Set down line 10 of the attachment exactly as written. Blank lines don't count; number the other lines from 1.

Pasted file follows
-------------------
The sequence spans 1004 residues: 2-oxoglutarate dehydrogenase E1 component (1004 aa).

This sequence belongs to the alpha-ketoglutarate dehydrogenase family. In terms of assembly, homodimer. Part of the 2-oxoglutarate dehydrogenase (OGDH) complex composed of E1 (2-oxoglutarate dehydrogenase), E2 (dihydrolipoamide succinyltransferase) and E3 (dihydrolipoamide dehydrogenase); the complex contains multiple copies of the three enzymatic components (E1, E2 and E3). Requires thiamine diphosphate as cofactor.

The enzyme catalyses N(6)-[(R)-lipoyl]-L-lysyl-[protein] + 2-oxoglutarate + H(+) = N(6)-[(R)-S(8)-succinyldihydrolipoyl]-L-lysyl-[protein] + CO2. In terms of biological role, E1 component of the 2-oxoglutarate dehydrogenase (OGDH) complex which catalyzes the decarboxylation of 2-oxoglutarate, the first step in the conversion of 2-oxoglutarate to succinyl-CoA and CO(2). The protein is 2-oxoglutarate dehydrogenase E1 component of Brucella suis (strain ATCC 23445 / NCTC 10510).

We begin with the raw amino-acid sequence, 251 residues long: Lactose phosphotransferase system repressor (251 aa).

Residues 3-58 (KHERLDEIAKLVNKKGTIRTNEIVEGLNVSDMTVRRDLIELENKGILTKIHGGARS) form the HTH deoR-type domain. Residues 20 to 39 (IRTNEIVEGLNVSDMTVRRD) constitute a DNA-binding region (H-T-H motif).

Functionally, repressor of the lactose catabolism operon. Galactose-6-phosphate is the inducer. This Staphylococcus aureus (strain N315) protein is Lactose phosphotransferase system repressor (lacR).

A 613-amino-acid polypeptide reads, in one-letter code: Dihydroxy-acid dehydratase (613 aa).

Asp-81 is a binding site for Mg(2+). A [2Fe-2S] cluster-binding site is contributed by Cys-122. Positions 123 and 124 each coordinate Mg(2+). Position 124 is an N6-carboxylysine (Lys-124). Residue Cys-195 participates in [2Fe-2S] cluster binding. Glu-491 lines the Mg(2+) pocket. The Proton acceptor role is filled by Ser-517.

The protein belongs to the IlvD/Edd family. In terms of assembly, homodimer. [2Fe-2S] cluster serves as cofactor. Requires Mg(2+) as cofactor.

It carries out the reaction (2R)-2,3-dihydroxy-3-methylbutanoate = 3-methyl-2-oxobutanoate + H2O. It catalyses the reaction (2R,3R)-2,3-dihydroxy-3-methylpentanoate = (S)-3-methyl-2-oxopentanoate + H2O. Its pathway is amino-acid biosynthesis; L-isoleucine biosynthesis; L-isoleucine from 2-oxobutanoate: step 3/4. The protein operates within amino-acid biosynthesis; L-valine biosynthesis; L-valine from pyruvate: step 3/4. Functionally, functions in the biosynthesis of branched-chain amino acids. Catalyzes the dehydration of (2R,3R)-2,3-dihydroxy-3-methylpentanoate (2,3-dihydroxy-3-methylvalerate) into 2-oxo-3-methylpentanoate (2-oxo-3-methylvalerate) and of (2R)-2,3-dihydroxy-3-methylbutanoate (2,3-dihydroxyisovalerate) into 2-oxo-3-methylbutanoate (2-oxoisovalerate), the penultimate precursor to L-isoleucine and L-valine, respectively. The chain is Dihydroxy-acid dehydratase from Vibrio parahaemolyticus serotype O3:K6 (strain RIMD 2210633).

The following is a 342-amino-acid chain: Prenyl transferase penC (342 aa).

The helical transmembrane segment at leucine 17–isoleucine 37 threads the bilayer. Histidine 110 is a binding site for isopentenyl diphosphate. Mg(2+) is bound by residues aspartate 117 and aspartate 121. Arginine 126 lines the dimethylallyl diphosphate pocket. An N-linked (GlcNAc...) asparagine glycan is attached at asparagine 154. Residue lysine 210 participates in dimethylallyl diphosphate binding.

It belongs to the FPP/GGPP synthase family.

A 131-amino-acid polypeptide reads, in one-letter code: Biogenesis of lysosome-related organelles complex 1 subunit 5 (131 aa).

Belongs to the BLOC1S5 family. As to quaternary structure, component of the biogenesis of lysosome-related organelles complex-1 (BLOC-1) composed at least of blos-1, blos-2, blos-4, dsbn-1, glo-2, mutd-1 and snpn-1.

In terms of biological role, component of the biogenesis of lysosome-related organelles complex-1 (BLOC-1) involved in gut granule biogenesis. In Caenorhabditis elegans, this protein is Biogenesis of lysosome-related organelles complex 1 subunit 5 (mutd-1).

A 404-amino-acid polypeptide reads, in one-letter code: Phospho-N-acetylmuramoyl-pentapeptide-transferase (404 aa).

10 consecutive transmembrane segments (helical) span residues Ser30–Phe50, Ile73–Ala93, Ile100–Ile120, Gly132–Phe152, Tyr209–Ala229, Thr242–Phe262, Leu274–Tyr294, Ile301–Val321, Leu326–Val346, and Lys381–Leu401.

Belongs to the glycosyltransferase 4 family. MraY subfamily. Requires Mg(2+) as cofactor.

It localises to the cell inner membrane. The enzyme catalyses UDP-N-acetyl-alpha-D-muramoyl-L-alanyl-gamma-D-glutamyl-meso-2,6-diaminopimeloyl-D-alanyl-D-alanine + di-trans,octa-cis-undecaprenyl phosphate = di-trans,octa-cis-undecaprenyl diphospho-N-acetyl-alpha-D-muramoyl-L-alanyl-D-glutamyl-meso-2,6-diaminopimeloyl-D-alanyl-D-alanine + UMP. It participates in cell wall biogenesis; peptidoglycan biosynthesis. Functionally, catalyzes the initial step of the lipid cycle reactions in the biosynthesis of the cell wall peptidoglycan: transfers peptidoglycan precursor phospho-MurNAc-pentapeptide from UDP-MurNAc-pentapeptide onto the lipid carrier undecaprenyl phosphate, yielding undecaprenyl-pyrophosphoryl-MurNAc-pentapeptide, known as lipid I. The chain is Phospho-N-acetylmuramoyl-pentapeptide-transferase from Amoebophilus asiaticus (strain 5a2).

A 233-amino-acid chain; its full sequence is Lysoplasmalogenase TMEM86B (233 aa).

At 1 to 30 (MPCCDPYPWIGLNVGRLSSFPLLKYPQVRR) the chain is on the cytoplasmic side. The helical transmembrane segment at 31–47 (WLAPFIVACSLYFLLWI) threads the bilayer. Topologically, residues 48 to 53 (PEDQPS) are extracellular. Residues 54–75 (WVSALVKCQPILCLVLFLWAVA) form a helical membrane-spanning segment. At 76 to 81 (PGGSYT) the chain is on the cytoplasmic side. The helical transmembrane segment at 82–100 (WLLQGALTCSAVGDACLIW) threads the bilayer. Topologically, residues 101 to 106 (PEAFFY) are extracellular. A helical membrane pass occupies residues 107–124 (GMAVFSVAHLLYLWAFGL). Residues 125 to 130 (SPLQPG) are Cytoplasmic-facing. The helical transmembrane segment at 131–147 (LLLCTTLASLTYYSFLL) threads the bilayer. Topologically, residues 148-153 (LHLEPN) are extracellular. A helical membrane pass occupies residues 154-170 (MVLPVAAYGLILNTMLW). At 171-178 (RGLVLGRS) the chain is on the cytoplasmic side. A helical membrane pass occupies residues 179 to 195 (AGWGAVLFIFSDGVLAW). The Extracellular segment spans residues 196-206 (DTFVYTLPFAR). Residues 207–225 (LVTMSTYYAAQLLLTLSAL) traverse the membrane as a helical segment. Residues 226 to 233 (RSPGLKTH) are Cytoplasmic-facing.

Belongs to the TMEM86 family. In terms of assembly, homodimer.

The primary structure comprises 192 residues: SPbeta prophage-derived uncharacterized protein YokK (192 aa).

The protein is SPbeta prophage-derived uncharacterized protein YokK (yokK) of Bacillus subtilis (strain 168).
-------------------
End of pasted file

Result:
It carries out the reaction (2R)-2,3-dihydroxy-3-methylbutanoate = 3-methyl-2-oxobutanoate + H2O. It catalyses the reaction (2R,3R)-2,3-dihydroxy-3-methylpentanoate = (S)-3-methyl-2-oxopentanoate + H2O. Its pathway is amino-acid biosynthesis; L-isoleucine biosynthesis; L-isoleucine from 2-oxobutanoate: step 3/4. The protein operates within amino-acid biosynthesis; L-valine biosynthesis; L-valine from pyruvate: step 3/4. Functionally, functions in the biosynthesis of branched-chain amino acids. Catalyzes the dehydration of (2R,3R)-2,3-dihydroxy-3-methylpentanoate (2,3-dihydroxy-3-methylvalerate) into 2-oxo-3-methylpentanoate (2-oxo-3-methylvalerate) and of (2R)-2,3-dihydroxy-3-methylbutanoate (2,3-dihydroxyisovalerate) into 2-oxo-3-methylbutanoate (2-oxoisovalerate), the penultimate precursor to L-isoleucine and L-valine, respectively. The chain is Dihydroxy-acid dehydratase from Vibrio parahaemolyticus serotype O3:K6 (strain RIMD 2210633).